Palmer said that she wanted the city’s hard-hit tourism industry to return to normalcy before the city tried to analyze it.

But supporters of Bourbon Street Bike Taxi saw the move as a clear attempt to block their efforts and protect the interests of the three existing pedicab companies: NOLA Pedicabs, Bike Taxi Unlimited and Need A Ride. 

During the meeting’s public comment period, some former and current pedicab workers lodged complaints against those companies. A central issue was related to the rental fees that drivers need to pay the pedicab companies every time they work. Some said it was unfair that pedicab companies could set their rental fees at any rate they wanted, while the city strictly controlled how much drivers could charge customers.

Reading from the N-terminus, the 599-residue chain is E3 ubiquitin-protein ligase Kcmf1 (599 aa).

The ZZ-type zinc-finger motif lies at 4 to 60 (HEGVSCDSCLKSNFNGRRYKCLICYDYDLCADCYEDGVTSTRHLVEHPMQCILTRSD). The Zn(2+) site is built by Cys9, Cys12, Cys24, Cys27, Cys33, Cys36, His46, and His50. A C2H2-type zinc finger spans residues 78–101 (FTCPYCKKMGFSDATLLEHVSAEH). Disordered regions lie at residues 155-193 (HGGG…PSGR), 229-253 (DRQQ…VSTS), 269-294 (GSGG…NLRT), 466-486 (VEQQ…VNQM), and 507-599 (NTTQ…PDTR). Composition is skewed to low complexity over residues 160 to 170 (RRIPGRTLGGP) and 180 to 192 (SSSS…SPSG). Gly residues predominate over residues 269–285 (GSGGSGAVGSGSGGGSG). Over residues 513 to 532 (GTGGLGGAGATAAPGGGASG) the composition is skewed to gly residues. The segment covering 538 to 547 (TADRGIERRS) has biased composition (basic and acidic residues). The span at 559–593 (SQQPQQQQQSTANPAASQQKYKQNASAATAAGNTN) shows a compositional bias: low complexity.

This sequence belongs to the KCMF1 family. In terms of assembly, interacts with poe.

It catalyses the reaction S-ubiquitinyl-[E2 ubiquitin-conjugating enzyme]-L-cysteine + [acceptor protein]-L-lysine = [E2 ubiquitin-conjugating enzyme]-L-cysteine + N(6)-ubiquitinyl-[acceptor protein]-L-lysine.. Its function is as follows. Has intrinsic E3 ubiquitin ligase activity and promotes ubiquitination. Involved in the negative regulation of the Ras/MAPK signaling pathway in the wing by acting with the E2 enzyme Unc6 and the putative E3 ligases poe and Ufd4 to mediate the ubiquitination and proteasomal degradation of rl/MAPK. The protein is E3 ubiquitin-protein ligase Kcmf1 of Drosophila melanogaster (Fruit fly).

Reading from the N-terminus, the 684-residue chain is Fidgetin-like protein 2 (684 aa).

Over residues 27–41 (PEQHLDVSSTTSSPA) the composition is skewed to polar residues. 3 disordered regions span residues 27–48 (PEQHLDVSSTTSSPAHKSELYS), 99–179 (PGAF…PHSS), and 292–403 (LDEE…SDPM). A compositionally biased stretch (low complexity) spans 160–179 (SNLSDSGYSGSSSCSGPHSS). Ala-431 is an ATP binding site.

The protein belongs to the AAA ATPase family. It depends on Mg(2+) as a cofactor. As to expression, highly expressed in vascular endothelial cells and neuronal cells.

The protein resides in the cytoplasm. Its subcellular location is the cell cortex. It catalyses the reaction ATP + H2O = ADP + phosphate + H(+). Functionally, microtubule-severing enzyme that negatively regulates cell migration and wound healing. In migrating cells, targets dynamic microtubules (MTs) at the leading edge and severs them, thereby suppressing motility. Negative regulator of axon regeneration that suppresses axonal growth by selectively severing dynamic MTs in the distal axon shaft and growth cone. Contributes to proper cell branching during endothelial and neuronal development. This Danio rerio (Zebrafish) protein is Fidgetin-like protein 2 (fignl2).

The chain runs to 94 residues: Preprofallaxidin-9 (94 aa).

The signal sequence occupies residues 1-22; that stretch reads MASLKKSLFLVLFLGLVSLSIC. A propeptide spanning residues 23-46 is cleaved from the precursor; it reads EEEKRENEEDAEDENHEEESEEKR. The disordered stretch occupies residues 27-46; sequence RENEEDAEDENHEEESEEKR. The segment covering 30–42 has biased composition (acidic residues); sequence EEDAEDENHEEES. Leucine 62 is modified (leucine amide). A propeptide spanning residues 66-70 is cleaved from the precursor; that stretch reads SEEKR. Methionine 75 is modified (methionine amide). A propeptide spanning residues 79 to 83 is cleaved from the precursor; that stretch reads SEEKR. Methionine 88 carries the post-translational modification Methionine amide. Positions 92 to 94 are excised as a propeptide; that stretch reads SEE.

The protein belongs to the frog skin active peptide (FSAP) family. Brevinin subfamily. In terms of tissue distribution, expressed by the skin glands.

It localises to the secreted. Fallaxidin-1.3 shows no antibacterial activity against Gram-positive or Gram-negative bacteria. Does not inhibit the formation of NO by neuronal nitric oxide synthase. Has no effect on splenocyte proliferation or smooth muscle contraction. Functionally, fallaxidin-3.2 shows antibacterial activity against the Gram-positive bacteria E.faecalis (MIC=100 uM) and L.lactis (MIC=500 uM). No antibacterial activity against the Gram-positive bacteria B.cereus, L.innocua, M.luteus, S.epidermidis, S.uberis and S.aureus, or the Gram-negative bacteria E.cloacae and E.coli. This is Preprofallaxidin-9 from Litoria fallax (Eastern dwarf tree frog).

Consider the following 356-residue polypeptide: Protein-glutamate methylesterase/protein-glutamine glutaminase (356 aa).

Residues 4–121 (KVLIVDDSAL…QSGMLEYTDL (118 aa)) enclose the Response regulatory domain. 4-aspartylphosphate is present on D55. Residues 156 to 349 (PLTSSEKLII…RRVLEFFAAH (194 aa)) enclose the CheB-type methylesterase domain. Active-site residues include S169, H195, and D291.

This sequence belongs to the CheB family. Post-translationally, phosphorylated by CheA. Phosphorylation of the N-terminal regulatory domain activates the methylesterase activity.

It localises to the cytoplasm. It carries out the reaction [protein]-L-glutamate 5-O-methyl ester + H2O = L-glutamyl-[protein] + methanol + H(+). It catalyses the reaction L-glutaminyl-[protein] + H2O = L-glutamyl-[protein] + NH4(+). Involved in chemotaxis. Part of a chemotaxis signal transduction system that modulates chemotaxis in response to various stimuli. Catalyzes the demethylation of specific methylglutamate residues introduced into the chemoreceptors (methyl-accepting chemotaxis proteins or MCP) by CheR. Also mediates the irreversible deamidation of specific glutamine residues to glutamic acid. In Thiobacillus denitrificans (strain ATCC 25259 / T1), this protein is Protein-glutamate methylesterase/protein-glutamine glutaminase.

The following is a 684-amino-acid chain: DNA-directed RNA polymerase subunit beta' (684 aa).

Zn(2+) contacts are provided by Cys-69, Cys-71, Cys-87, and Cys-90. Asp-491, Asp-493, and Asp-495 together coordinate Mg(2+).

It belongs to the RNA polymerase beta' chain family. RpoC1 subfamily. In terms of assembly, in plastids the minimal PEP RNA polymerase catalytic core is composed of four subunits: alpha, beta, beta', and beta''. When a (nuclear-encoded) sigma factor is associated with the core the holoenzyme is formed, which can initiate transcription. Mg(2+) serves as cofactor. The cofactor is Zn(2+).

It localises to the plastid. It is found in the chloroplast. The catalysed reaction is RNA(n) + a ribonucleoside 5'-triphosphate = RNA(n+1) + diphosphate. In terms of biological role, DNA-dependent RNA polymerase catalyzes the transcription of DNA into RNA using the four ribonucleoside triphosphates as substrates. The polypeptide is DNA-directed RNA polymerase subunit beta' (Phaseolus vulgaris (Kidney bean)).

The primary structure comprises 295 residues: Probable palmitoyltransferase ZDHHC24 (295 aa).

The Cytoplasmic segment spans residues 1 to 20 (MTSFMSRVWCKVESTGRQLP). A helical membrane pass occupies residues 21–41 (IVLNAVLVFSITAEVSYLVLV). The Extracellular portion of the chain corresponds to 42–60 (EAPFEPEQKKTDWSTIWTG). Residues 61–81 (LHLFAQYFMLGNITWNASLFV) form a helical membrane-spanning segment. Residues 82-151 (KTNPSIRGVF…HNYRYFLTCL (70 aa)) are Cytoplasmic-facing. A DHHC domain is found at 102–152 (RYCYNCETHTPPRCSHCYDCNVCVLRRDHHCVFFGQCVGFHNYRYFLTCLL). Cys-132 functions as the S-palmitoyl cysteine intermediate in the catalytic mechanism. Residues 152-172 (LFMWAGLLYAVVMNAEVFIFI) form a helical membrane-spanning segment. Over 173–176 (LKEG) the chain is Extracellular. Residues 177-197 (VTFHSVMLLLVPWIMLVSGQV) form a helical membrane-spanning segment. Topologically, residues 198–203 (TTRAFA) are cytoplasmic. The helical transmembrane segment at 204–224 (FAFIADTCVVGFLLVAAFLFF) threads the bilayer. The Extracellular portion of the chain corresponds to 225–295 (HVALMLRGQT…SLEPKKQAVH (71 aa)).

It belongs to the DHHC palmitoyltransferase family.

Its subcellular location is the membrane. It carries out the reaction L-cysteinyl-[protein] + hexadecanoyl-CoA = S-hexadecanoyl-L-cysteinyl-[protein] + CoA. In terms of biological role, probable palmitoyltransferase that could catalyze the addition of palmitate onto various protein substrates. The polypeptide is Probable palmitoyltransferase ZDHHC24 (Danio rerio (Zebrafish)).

Some also accused Palmer of favoring her political donors. 

Campaign finance records show that NOLA Pedicabs donated $1,250 to Palmer’s campaign in April 2021. NOLA Pedicab’s owner, Vincent Marcello, made a small $250 donation to Palmer’s campaign in 2013. Another of Marcello’s companies, Vincenzo Properties, donated office space valued at $5,000 to Palmer’s at-large campaign in 2021.

A company owned by Patrick Lynch, the brother of Bike Taxi Unlimited owner Robert Lynch, has donated $6,000 to Palmer since late 2017.  While Patrick Lynch’s name doesn’t appear in Louisiana business filings for the company, he is involved in the pedicab business. His LinkedIn profile lists him as a manager of Bike Taxi Unlimited, and his name appears on state business filings for a company registered under the same name in Georgia, where he appears to operate it under the name Royal Bike Taxi.